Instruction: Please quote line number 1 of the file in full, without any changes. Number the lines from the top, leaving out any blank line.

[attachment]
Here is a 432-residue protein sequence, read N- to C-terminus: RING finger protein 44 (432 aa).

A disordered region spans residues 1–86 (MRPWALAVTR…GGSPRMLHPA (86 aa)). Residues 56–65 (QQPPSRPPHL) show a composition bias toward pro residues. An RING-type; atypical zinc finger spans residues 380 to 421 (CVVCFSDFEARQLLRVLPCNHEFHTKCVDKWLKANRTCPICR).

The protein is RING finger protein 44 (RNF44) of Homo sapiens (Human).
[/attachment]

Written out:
Here is a 432-residue protein sequence, read N- to C-terminus: RING finger protein 44 (432 aa).